I have built my own beam ferrules before out of a pair of fiberglass shells cast from the inside surface of a section of identical tubing, foam filled and then joined with a marine plywood web glued into a slot cut in the foam.

    Once the joining epoxy cures, lightly sand the outside surface until the desired fit is achieved for a snug, insertable ferrule that is perfect for the internal shape of the mast section you are using for the beam.

    The ferrule needs to be built from sufficient layers of glass to handle the loads expected, or the cat beam will fold nicely at the point of the ferrule when put under load.
     
  9. gonzo
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    gonzo Senior Member

    Hobie Cats have been built like that for 45 years. The corners of the trampolin have a solid aluminum casting that fits into a section identical to the mast. They have pins to hold it in place. They do not fit very tight.
     
  10. themanshed
    Joined: Sep 2009
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    themanshed Senior Member


    Chris have you built composite beams? I'm looking at building demountable beams for my tri, but desire composite material
     
  11. sail
    Joined: Oct 2009
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    sail Junior Member

    Hi All
    I am in China where I can get things very cheap. I can have mast extrusion dies made (for Al 6061T-6) for LESS THAN 1/2 the price or importing one mast (let alone the boom !!)! Fiberglass, epoxy, PVC foam are also cheaper than in the West.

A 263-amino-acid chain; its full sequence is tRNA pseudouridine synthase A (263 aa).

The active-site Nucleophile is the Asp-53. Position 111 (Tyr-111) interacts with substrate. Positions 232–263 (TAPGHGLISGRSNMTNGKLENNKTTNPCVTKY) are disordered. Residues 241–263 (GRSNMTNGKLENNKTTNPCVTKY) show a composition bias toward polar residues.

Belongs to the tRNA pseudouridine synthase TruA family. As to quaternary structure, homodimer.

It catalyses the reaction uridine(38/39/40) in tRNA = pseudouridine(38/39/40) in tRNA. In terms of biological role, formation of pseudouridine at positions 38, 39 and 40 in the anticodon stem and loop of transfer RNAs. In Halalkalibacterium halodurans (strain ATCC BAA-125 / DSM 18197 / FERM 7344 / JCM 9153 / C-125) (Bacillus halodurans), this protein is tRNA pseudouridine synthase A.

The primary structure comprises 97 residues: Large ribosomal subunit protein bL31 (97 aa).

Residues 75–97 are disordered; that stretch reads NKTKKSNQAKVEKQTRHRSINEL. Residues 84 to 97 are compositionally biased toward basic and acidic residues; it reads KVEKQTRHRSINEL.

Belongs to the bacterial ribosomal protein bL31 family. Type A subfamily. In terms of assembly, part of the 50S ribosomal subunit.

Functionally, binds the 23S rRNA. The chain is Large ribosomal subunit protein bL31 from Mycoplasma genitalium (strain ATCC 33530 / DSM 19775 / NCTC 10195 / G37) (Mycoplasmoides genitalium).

I will probably leave a 2 mm clearance between the sleeve's outer wall and cross's beam, inside wall.5 layers of FG glass+ epoxy should bring it to fill in about 1 mm leaving the 1 mm play. The Inside of the cross beams and mast will be cold galvanized with Zn epoxy. I am open to any constructive suggestion. Thanks for your comments!
     
  12. gonzo
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    gonzo Senior Member

    Aluminum should be anodized not galvanized.
     
  13. BWD
    Joined: Aug 2006
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    BWD Senior Member

    I know he say mast in there somewhere but I thought it was clear (murkily clear?) he was speaking mostly of crossbeams.
    I meant I thought it was not a good idea for crossbeams, holding things that don't fit together with screws:!: . I think they should fit better ;)
     

  14. Chris Ostlind

    Chris Ostlind Previous Member

    It kinda depends on the type of engineered structure one is looking for.

    I have used masts as beams on demountable trimarans and they work remarkably well, as long as one does not ask them to do things for which they have insufficient strength.

    The last tri on which I used beams in this fashion had segmented beams to allow demounting and then remounting of the amas at a point much closer to the vaka hull. This feature allowed the sailing trimaran to become a really stable motor launch with the sailing rig removed.

    The mast sections were also good at providing a clean bolt-roped trampoline to be incorporated for a smooth surface that required no lashings on the fore, or aft, beams.

    Much like the SeaCart30 tri, my boat used waterstays. This transitioned the used mast/segmented aka beam to a compression structure, rather than a tensioned function and took all sorts of loading out of the custom ferrules.